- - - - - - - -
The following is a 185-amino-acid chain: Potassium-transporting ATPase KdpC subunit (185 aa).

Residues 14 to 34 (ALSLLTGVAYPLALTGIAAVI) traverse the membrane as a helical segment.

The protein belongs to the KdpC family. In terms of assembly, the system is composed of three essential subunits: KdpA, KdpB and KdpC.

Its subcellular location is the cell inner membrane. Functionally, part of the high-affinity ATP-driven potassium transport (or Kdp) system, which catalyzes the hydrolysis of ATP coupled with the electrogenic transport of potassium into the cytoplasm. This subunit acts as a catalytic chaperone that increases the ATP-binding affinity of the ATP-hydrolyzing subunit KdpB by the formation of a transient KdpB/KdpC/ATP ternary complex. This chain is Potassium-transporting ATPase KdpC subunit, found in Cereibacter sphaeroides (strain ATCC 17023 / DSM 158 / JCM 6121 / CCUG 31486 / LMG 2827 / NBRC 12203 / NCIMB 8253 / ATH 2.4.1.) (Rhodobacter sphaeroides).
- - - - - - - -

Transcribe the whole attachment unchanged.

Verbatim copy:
The following is a 185-amino-acid chain: Potassium-transporting ATPase KdpC subunit (185 aa).

Residues 14 to 34 (ALSLLTGVAYPLALTGIAAVI) traverse the membrane as a helical segment.

The protein belongs to the KdpC family. In terms of assembly, the system is composed of three essential subunits: KdpA, KdpB and KdpC.

Its subcellular location is the cell inner membrane. Functionally, part of the high-affinity ATP-driven potassium transport (or Kdp) system, which catalyzes the hydrolysis of ATP coupled with the electrogenic transport of potassium into the cytoplasm. This subunit acts as a catalytic chaperone that increases the ATP-binding affinity of the ATP-hydrolyzing subunit KdpB by the formation of a transient KdpB/KdpC/ATP ternary complex. This chain is Potassium-transporting ATPase KdpC subunit, found in Cereibacter sphaeroides (strain ATCC 17023 / DSM 158 / JCM 6121 / CCUG 31486 / LMG 2827 / NBRC 12203 / NCIMB 8253 / ATH 2.4.1.) (Rhodobacter sphaeroides).